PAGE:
Goat’s cheese isn’t just a tasty delicacy.
It can also be a healthier replacement for cheeses made with cow’s milk. In fact, goat’s cheese is good for you and good for the planet.
Good for you
- Goat’s cheese has more vitamins and minerals than cheese made from cow’s milk. It has more vitamins K and D and niacin. It’s also rich in calcium, riboflavin, iron, vitamins A and B, magnesium, and potassium.
- It has fewer calories – around 75 calories in an ounce, compared with around 115 per ounce in an average cheddar. It also has less fat per ounce than most cow’s cheeses.
- It has a different protein structure and less lactose. Our bodies find it easier to digest than cow’s cheese and most people who are allergic to cow’s milk can eat it.
Good for the planet
- Goats produce more milk than cows for the food they eat. For 70lbs of food, a goat will give a gallon more milk than a cow.
- They need less space and food than cows – often foraging on weeds and scrub that cows won’t eat.
- They help keep down bracken. That reduces the risk of wildfires spreading, damaging plant and animal life and adding to carbon dioxide levels.
So, how can you find the best goat’s cheese?
Avoid cheese made from milk from herds where there are concentrated animal feeding operations. Goats are raised in close proximity to one another and viruses can spread, leading to the use of chemicals to combat them. Instead, look for cheeses made from goats which have been pastured on grass – just like the Florida goat herd grazed on the lush pastures of El Bucarito.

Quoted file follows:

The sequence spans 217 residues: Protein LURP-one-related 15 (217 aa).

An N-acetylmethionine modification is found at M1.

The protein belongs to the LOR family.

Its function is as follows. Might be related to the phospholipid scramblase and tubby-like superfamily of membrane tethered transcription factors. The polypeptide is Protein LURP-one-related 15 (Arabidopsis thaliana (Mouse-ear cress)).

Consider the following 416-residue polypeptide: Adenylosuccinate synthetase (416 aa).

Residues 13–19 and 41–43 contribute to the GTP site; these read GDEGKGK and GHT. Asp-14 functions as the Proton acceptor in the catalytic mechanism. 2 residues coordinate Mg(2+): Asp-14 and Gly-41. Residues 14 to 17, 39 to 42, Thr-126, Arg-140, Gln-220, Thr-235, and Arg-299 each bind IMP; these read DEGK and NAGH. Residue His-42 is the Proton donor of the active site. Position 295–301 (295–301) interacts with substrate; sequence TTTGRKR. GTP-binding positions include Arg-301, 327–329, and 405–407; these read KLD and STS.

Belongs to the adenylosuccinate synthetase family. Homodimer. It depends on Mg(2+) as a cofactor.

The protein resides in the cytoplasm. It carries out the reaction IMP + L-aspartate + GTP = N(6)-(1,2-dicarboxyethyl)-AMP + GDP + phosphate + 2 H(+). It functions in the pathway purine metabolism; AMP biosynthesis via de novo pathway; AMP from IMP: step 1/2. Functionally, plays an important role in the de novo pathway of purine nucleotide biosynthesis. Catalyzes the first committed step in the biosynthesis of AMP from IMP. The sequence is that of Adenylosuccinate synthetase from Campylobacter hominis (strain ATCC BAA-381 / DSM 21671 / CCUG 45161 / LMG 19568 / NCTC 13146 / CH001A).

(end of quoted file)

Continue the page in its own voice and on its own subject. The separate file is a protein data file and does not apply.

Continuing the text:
Look at the maturation process used. The best cheeses are matured for months and stored carefully at the right temperatures.
You can choose pasteurised cheeses or cheeses made from raw goat’s milk which give a deep flavour.
Here are 3 of our favourite goat’s cheeses – and some suggestions for using them in your cooking:
- Raw goat’s milk cheese cured in olive oil – Matured for a total of seven months, the last two in local olive oil, this cheese is perfect when paired with olives and sherry as an aperitif. Whip it up with a little more olive oil and serve on rye bread with sliced radishes. Delicious!
- Raw goat’s milk cheese rolled in smoky Spanish paprika – This tangy cheese holds its own when served in a tapas dish with chorizo. It would give a smoky taste to a spinach and goat’s cheese souffle made with garlic, olive oil, baby spinach, a shallot, milk, parmesan cheese, and eggs. Crumble in the cheese and add the egg yolks and wilted spinach before combining the milk and flour mixture with whipped egg whites.
- Pasteurised goat’s cheese rolled in wheat bran – Perfect for goat’s cheese potato cakes made with softly boiled potatoes, an onion, flour, and an egg. Mash the potatoes with the onion then squeeze the moisture out of the mixture, mash in the cheese, mix in the flour and egg, and season. Shape into cakes. Fry until golden.